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Plans for Australian Solar Tower


January 28, 2003
by Canadian Architect

An Australian power company has announced plans to build a solar tower in the middle of the outback that will be the world’s tallest structure. Enviromission says the tower will be over 1,000 metres (3,300 feet) tall, almost double the height of Toronto’s CN Tower which, at 553 metres, is currently the world’s tallest free-standing structure.
The Australian tower, which could provide enough electricity for 200,000 homes, is being backed by the governments of Australia and New South Wales and is expected to be completed in 2006 in the remote Buronga district of New South Wales at a cost of about $1 billion Australian dollars ($860 million Canadian). The tower could result in savings of more than 700,000 tonnes of greenhouse gases that would otherwise be emitted by coal- or oil-fired power stations to generate the same amount of power.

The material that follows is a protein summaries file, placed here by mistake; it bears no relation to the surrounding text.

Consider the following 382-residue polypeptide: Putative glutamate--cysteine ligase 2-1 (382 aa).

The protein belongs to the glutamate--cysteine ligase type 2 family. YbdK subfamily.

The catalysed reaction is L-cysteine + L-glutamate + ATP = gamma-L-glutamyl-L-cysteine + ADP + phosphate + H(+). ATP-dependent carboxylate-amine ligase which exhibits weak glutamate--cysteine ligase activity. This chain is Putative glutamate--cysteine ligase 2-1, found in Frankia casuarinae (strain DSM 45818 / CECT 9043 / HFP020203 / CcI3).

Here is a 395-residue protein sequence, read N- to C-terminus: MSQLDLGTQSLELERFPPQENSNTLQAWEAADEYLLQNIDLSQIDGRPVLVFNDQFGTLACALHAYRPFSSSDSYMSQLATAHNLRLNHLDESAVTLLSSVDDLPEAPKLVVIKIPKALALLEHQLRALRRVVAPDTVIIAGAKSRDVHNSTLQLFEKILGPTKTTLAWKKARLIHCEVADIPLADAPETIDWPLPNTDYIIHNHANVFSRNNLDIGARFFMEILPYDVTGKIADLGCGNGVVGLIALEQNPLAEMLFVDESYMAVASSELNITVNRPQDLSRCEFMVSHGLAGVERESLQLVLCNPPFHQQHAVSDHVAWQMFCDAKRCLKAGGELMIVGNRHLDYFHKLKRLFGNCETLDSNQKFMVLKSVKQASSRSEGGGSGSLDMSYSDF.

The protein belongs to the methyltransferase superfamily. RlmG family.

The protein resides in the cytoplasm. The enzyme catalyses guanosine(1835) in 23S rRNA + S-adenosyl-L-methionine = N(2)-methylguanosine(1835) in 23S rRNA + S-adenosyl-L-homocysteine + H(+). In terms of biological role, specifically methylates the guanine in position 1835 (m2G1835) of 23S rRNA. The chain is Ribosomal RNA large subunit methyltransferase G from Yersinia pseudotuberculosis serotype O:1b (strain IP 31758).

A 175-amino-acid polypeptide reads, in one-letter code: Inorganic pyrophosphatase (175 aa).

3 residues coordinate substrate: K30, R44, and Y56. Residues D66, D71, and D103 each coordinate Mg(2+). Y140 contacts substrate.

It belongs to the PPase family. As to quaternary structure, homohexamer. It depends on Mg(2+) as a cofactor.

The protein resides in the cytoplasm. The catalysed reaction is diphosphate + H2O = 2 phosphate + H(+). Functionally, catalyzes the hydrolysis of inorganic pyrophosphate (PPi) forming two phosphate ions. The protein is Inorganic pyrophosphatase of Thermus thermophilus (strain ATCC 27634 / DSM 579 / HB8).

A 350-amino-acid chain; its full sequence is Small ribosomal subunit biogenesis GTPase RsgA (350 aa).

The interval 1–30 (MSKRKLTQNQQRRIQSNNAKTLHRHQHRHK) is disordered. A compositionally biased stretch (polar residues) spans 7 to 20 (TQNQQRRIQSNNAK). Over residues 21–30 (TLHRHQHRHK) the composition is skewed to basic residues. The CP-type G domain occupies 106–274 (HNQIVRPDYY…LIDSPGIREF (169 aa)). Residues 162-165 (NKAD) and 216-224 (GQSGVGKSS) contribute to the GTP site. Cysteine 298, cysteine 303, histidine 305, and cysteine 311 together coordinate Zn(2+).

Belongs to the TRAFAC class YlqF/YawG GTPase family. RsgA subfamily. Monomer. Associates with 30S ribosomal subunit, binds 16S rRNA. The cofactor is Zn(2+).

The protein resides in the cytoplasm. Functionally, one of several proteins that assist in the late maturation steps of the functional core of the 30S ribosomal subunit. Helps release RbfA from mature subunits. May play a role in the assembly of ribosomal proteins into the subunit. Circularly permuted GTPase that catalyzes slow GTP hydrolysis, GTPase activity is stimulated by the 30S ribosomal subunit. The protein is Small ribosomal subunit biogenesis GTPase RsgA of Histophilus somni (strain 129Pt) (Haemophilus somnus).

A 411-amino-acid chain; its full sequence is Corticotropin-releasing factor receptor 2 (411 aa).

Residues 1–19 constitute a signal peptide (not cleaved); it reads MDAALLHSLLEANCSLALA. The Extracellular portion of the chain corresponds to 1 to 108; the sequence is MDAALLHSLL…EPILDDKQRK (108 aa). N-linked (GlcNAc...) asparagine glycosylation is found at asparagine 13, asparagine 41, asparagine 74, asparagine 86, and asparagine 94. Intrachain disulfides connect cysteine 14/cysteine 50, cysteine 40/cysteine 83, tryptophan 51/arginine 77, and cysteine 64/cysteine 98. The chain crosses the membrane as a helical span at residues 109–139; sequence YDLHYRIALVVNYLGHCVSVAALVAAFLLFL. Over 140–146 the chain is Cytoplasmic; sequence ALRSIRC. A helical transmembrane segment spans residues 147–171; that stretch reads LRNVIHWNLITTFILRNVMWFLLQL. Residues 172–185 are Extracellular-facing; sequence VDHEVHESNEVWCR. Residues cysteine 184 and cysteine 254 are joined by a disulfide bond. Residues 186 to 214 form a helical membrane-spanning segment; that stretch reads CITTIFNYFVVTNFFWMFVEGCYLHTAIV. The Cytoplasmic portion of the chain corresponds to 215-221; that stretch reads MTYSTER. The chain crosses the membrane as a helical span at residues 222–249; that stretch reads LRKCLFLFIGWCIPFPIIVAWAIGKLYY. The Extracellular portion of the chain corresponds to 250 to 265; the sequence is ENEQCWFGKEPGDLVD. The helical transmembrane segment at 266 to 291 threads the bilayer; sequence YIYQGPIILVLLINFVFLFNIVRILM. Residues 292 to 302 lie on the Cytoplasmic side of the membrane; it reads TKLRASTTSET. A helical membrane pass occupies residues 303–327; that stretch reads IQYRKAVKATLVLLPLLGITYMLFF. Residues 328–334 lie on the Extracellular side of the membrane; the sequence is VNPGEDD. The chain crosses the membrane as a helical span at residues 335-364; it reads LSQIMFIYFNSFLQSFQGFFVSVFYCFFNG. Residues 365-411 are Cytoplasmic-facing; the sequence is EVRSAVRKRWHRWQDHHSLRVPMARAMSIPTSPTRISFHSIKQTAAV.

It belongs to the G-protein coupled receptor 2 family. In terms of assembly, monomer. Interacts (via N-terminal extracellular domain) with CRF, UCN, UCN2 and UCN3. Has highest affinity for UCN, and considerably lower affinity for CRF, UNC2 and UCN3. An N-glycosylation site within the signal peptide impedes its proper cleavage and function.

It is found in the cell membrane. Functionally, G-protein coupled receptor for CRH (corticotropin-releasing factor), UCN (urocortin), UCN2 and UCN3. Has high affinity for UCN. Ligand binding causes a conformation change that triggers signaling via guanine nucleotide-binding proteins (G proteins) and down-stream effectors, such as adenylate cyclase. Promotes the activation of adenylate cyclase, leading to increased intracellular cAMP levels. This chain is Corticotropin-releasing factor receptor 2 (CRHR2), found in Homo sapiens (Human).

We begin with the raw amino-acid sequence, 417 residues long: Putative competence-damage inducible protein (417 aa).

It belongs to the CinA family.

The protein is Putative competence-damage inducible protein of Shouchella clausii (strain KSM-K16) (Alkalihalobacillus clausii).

The structure will have a width similar in size to a football field and will stand in the centre of a huge glass roof extending seven kilometres. The design is based on the principle that the sun will heat the air under the glass roof, creating an updraft in the tower that will draw air through 32 turbines, generating power 24 hours a day. The tower will be equipped with high intensity obstacle lights to prevent aircraft from crashing into it.



Canadian Architect

Canadian Architect

Canadian Architect is a magazine for architects and related professionals practicing in Canada. Canada's only monthly design publication, Canadian Architect has been in continuous publication since 1955.
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